The annual train journey to Hogwarts, in which Harry and pals Ron Weasley (Rupert Grint) and Hermione Granger (Emma Watson) head for the start of their sixth year, takes a violent turn as well-meaning subterfuge leads to a brutal beating. The students arrive at Hogwarts to discover they must now pass through a metal detector, since repeated Death Eater attacks against the school have forced the need for greater security.

Storm clouds real and metaphorical hover over the proceedings, which returning director David Yates and screenwriter Steve Kloves have fashioned as more of a mystery than previous instalments, and with many more plot threads. Film Review Harry Potter

The picture begins as an adult detective story, as Hogwarts patriarch Dumbledore (Michael Gambon) whisks Harry from a sexy muggle encounter (what a trip that would have been!) back into the fantasy realm to investigate what appears to be a savage Death Eater attack.

“Wands out, Harry!” Dumbledore warns. But it’s a set-up to meet an important new character in the franchise: Horace Slughorn (Jim Broadbent, perfectly cast), a former professor of potions at Hogwarts who taught Tom Riddle (played by Hero Fiennes-Tiffen and Frank Dillane at different ages), the troubled student who became Lord Voldemort.

Dumbledore convinces Slughorn to return to Hogwarts, hoping that Harry – whom Slughorn is star-struck by – can cajole or con him into giving up important information about Riddle that could lead to Voldermort’s undoing.

Harry is now Dumbledore’s adult sidekick rather than his boyish protégé, an important development in the saga. But it’s frustrating to see Radcliffe still playing more boy than man when the time comes for Harry to whip out his wand. You’d think that five years of training would have made him less of a fumbler.

There are many more developments in the tale, including further elucidation into the puzzling motives of Severus Snape (Alan Rickman), now promoted to teacher of defence against the dark arts. He’s obviously being primed for greater revelations to come, as is Voldemort’s female consort Bellatrix Lestrange (Helena Bonham Carter), whose violent urges take a fiery turn this time.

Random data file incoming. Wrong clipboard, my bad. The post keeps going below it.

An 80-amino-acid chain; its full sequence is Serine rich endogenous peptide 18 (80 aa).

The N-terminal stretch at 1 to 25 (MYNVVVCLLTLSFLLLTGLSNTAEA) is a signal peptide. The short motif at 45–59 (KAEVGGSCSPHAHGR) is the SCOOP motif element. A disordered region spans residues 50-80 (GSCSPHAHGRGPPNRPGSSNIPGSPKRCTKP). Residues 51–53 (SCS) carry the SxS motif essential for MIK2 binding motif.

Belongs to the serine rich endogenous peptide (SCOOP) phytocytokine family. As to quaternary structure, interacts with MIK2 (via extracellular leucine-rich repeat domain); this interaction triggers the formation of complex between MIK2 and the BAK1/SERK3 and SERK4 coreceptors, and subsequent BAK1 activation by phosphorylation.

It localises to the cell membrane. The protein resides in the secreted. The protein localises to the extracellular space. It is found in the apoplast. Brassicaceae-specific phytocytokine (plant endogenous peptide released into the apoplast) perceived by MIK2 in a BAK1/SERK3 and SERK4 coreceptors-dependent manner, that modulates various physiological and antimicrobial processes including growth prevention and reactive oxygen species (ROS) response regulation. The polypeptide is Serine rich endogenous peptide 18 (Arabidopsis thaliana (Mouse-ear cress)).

Also firming up are relations between Ron and his secret admirer, Hermione, amusingly complicated by male and female interlopers, and between Harry and his own covert devotee, Ginny Weasley (Bonnie Wright). Could one of Slughorn’s concoctions be Love Potion No. 9?

Yates and Kloves have done a commendable job of distilling the essence of Rowling’s mammoth text and maintaining control over plot complications (including the identity of the titular Half-Blood Prince) that could befuddle anyone not fully versed in Potter lore.

Quality remains high in every regard and the cast is almost entirely intact, rare feats for a franchise this far into its run.

Rowling and her dutiful film deputies have kept pace with their core audience, most of whom are now into their late teens and 20s, and who are facing some of the same life issues as Harry and his career, albeit more of the earthbound variety. The same Potterphiles who went with their parents to see the film series’ debut in 2001 are now old enough to attend tonight’s midnight screenings on their own or with their pals.

Yet despite the many pluses of The Half-Blood Prince, it’s unlikely to become a series favourite for many people, at least in the celluloid format. Harry’s development as a wizard and as a hero remains gallingly slow – he often gapes rather than reacts – and the story’s one major development is bizarrely treated almost as an after-thought.

Think of the film as a stepping-stone to greater drama to come, much like The Two Towers in The Lord of the Rings trilogy, and heed Slughorn’s words of caution: “These are mad times we live in, mad!”

— Lu Galasso

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July 14, 2009 Posted by | Uncategorized | , , , , , , , | Leave a comment